Tag Archives: Game

Gun powder, treason and plot

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Hera checks out a bait pile of corn left by a deer hunter at Lester’s Square.

It is November 5th, Guy Fawkes Night in England, and I spent a good part of the day out with Hera in the Marlborough Forest. I hoped we would turn up some woodcock, stragglers left from the Autumn migration. I left Ottawa with Hera on board shortly before 8:00 am. I stopped at a Tim Hortons to grab a coffee and chocolate glazed doughnut en route and arrived at Cowan’s Corner shortly after 9:00 am. It was sunny this morning and there was virtually no wind in the forest, which suits me fine. The ground is still nice and boggy and Hera was raring to go. From the get go, Hera found old scent left by birds that were long gone. I walked up a number of points only to find there was no bird. I wonder if this contributed to me watching in dismay as Hera bumped the first two birds she pointed before I could walk up her points. We turned up nine woodcock and two hares in the five hours we spent in the field. I shot at one of the hares, missing spectacularly, and three of the woodcock, also missing. Most of the woodcock flushed were found in the densest, most impenetrable cover and flushed unseen. Continue reading

Multiples of ten excite the young

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William Austin McClure (1928-2013)

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Hera on point

Bill McClure was a breeder and accomplished handler of Brittanies, bookseller and outdoor writer. He was a columnist for Gundog Magazine and Wildfowl Magazine for many years. I met him in 1989 when I was looking into buying a Brittany of my own. He became a friend and mentor to me, ultimately helping me find the breeder from whom I purchased my first Brittany in 1994. I enjoyed visiting the book shop he operated out of his home outside Manotick (a town outside of Ottawa) and bought a number of books on Brittanies, dog training and hunting from him over the years. He liked hearing me report on my hunting experiences too. He made the comment “multiples of ten excite the young,” in a column he penned for Gundog Magazine back in the early 1990s. The comment was a passing reference to an occasion when I reported on a woodcock hunt back in the days I hunted without a dog. I told him there were several woodcock flushes and I “had never seen so many.” Yes, in the many years I hunted woodcock without a dog, finding as many as 9 or 10 woodcock was a triumph. What made me think of this was my most recent grouse and woodcock hunt with Hera. Ten birds were flushed: 6 grouse and 4 woodcock in all. Continue reading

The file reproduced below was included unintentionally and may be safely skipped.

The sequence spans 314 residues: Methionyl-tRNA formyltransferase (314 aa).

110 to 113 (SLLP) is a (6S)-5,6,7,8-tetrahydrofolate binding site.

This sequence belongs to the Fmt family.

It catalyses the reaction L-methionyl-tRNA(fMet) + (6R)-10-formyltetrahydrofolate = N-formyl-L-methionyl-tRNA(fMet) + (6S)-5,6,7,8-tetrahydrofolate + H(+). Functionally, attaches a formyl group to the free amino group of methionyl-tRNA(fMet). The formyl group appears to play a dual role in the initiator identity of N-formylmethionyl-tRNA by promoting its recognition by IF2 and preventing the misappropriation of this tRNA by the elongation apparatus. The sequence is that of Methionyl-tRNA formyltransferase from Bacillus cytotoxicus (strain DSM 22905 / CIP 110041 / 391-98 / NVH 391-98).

“There are some who can live without wild things and some who cannot.” ― Aldo Leopold

I learned only yesterday of the death of a man I knew and respected for many years. Barry Cowan was a good and decent man, a keen hunter and conservationist and skilled craftsman renowned for his skill at carving wildlife figures and for taxidermy. Long before I met Barry, I remember being acquainted with his sons as we attended high school together. In the years since I met Barry, he carved two sets of working duck decoys for me: a beautiful set of puddle duck decoys including mallards, black ducks and wood ducks and a set of goldeneye blocks that are so life-like I once mistook one, while out hunting, that had drifted from the decoy spread for a live bird. He also mounted a number of game birds for me over the years attesting to his skill as a taxidermist. I have a pair of giant Canada geese mounts he provided me I include in my decoy spread when hunting geese on land.

Barry lived a long, full life, peacefully passing away at his home on July 16, 2013 at the ripe old age of 82. I extend my sympathy to his family and keep them in my thoughts. I feel blessed that I have in my possession samples of his carvings and will take care to preserve them. My hunting buddies and I will be reminded of him and his legacy every time we take to the field in pursuit of waterfowl. May he rest in peace.

Posted by Geoffrey